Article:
I Love a Good Slightly Racist Song

This fall, I started to learn swing dancing, Lindy Hop more specifically. I am absolutely loving it, but not just for the dancing. The music is also absolutely phenomenal. I knew of some of the songs played before, but I’ve also not heard many, so I am also engaged in finding good music I had never heard. It was during one of these sessions to build my Swing play list on Spotify that I found this awesome gem called the Oriental Swing that’s a little racist, but totally acceptable to me (an Asian) considering it was done in 1938. 🙂

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It’s Been a Bad Few Days for the Armstrong Clan, RIP Neil and Lance

First, Lance Armstrong quit the drug fight and basically took his place among the cheaters as far as I’m concerned. He had a bigger ego than any of them, but not all of them combined, apparently.

Now, Neil Armstrong has left Earth for good. I wonder if they’ll scatter his ashes in space or land it on the moon or something?

I will be sad to never hear from Neil again, but there will always be that historic recording I could listen to over and over again.

I would be glad if I could never hear from Lance again, but I’m afraid I’ll still hear him yapping about his supposed innocence over and over again.

Neil was class.

Lance was ass.

Rest in peace, Neil.

Rest in tease, Lance.

Either way, let’s hope the Armstrongs will have better days ahead!

Have You Heard Louis Armstrong and Danny Kaye Singing When the Saints Go Marching In?

When the Saints Go Marching In is an American gospel tune that is very popular and been interpreted in many genres and by many artists. If you know the song, quickly think what’s the best version you’ve ever heard. If it isn’t the one done by Louis Armstrong and Danny Kaye like the title of this post, have a listen in the video below and tell me you’ve heard a better version.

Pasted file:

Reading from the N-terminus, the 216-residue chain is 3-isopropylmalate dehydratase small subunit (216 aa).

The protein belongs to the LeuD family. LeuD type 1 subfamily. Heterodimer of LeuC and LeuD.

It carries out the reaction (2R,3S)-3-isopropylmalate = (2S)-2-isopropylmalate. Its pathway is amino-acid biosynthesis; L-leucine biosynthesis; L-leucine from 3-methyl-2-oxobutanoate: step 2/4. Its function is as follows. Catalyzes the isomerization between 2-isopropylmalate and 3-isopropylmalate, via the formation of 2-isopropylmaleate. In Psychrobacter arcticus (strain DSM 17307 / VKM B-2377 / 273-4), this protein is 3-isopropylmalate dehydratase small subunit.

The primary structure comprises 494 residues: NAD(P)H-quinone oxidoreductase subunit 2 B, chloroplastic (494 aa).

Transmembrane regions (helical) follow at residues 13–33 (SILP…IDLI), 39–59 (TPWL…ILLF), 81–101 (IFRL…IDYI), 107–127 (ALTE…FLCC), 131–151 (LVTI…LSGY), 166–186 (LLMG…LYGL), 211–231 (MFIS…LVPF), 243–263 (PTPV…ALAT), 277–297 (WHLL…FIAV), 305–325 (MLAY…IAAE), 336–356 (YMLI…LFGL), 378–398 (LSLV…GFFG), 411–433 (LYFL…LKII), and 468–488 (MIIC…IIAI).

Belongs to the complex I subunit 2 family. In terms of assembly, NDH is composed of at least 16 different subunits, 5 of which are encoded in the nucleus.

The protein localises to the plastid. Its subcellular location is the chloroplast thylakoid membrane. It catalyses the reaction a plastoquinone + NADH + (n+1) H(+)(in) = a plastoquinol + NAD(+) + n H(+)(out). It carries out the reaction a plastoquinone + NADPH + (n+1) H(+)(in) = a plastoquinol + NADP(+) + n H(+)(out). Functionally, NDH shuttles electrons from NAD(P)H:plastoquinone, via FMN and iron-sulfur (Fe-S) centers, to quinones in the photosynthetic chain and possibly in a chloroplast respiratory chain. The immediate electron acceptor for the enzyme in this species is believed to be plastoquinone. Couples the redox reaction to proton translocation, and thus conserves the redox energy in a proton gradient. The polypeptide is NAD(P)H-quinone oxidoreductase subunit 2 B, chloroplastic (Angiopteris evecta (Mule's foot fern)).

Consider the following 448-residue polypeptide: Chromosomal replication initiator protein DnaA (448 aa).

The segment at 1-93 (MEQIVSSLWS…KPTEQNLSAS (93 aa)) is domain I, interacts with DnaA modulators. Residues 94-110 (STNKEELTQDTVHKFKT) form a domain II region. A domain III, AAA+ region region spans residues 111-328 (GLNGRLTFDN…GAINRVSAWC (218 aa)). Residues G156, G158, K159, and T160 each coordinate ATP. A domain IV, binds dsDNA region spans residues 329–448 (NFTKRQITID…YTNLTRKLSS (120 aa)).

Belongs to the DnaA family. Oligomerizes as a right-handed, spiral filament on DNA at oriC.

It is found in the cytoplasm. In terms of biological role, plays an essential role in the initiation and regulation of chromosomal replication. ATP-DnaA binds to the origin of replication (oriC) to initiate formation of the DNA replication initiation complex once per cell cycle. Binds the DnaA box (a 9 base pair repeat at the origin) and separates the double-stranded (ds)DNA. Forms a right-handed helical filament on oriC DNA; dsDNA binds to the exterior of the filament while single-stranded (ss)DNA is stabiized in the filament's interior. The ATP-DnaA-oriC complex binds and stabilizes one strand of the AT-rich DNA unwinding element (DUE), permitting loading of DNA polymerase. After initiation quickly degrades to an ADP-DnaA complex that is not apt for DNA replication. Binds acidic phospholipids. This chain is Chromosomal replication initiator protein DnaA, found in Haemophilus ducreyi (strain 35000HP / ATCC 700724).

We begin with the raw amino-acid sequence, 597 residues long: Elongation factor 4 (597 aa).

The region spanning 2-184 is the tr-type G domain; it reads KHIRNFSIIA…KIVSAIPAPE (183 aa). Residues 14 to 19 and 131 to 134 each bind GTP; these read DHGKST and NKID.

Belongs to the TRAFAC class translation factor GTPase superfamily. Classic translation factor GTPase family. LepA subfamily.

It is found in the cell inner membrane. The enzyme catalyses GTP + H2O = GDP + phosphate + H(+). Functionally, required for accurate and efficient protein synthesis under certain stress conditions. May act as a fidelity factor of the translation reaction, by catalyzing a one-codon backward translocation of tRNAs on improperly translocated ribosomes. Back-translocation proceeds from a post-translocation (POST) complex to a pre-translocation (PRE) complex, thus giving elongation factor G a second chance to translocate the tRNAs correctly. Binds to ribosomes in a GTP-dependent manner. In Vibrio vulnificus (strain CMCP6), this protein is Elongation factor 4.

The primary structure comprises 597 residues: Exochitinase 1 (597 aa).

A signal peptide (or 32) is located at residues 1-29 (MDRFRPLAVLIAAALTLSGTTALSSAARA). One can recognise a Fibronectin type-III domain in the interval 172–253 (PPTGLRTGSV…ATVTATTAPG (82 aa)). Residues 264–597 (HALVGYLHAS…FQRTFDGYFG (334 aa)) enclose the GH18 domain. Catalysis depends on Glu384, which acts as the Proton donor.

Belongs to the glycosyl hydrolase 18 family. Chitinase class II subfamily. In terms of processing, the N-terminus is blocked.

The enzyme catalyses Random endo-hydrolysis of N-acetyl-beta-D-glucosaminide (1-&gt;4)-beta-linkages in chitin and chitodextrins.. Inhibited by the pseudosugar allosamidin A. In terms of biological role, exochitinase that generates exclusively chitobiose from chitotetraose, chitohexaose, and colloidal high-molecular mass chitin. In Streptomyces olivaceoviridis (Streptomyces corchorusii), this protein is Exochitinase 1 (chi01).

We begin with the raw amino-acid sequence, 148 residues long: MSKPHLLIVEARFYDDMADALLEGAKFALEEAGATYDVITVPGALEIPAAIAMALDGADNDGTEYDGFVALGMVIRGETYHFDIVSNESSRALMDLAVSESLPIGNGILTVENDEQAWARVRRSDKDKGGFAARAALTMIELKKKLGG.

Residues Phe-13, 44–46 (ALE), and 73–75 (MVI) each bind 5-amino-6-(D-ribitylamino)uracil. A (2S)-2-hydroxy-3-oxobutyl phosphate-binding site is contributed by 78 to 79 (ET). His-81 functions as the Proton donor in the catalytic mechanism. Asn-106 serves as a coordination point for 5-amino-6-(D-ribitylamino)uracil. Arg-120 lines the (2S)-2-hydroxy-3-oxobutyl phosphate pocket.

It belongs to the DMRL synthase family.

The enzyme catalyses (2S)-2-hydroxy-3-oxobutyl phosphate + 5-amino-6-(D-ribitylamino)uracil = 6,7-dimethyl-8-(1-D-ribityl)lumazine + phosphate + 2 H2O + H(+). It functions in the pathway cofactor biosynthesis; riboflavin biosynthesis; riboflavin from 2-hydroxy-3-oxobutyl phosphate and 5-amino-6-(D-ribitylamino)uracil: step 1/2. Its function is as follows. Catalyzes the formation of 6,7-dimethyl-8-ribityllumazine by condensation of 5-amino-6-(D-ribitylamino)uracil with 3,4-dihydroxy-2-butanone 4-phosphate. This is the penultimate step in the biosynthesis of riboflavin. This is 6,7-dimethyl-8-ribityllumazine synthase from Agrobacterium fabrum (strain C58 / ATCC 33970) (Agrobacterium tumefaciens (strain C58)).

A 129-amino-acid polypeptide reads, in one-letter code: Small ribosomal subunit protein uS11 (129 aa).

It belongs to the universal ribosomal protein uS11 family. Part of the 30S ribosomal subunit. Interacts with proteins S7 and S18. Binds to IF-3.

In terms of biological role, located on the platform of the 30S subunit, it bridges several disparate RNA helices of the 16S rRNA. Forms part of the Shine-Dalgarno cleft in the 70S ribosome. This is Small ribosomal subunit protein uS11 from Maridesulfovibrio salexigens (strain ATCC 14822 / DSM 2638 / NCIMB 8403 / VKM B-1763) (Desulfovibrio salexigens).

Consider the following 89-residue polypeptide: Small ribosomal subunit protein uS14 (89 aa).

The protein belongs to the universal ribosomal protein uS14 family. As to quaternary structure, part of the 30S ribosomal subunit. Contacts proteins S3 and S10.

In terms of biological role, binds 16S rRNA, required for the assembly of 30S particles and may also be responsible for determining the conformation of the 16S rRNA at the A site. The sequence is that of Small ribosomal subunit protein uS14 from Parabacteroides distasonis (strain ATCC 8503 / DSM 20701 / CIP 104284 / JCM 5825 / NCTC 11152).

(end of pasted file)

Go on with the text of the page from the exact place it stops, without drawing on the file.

No. Seriously. Do tell me in the comments at the bottom if you like another version better. I’d love to hear it. Whether I agree or not isn’t the point, really. I want to hear all the variations of that tune. But right now, this one is far above the rest in my opinion, and I am posting it to share it with you in case you haven’t heard it.

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A Dirty Song Called All That Meat and No Potatoes? (and Lyrics)

There once was a time when you could take a dirty phrase to make a classy hit song out of it. I don’t know when it ended, but it was certainly alive in the 1940s when this song came about! This is the Louis Armstrong version, with Velma Middleton and the Louis Armstrong Orchestra, not the original Fats Waller version (at the end) that wasn’t nearly as good.

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Hey Pops! What’s wrong Daddy?
You look like somethin’ botherin’ you
Ain’t nothin’ botherin’ me honey
That a piece of roast beef can’t fix up

A man works hard then comes on home
Expects to find stew with that fine ham bone
He opens the door, then start to lookin’
Say, Woman, what’s this stuff you cookin’?

Now all that meat and no potatoes
I just ain’t right, dey like da green tomatoes
Here I’m waitin’
Palpitatin’